Best Western said that bookings from “lower funnel channels of search and metasearch” were up 27% last summer compared to 2019, before the pandemic. Best Western also said it saw success with brand advertising goals when it returned to Facebook and Instagram last year. He studied “ad recall,” how many people remembered seeing ads, and said it was “156% above the Facebook Travel norm.”
Best Western is an example of how major brands are making adjustments to the new data regulations, and how companies are coming out of the pandemic with a new mindset. At the height of the pandemic, US hotel occupancy rates fell to about 20%, and it has been creeping back up closer to pre-pandemic levels, but the comeback has been jagged. To start the year, the omicron variant stalled the return of business travel, for instance.
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Glomski points to another example: Best Western is using data to predict when a guest is likely to cancel, which has been one of the major problems during the pandemic. “We needed to go and adjust our CPMs [cost per thousand views of ads]—our bids, our frequency capping, our creative,” Glomski said, “when we predict this is actually a consumer that’s in the market versus one that’s potentially going to cancel because there is an uptick in COVID.”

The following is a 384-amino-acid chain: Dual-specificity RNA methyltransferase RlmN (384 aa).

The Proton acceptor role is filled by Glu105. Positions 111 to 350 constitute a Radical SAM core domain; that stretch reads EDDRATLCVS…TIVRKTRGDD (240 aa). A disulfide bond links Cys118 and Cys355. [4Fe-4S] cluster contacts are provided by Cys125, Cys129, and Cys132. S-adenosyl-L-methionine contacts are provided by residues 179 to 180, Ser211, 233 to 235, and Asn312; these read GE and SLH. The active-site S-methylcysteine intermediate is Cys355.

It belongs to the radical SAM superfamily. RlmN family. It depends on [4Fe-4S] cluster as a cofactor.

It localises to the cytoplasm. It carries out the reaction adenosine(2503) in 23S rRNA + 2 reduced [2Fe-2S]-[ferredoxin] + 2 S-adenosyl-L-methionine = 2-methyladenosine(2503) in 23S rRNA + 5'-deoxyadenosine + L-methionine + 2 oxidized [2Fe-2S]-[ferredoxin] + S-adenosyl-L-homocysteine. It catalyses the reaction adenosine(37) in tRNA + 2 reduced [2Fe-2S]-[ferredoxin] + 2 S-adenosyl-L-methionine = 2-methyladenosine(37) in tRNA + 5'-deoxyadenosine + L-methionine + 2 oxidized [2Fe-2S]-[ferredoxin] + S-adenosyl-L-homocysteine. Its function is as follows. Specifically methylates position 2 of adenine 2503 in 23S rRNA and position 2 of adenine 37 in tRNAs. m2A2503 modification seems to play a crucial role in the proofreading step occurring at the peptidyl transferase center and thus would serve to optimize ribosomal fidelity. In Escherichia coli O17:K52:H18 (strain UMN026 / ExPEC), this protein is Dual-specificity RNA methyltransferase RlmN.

Best Western would not reveal details about its marketing budget in 2022, like how much it spent compared to 2020 or how much goes toward search, social, connected TV, TV and out-of-home. Best Western works with third-party location services like Foursquare, which owns PlaceIQ, to help track when ad views lead to fulfilled bookings. And Best Western’s programmatic ad buying across the internet and connected TV goes through The Trade Desk, the demand side platform, Dowling said.
PMG has to “ensure that they’re not burning cash and that we’re really buying effectively for each property and each room, every night,” Glomski said.
Best Western plans to launch a TikTok account over the summer, Dowling said, gaining a foothold in one of the fastest-growing social channels. The hotel chain has already been active on Facebook, Instagram, Pinterest and Twitter. The bigger push this year is into loyalty programs, as most hotels have seen the writing on the wall in terms of needing to generate closer relationships with consumers.
“This is the year of loyalty,” Dowling said. “The loyalty program is the focal point of the recovery, for all the reasons that we know, with cookies going away for privacy,” Dowling said. The loyalty program helps “integrate our advertising in a much more sophisticated way.”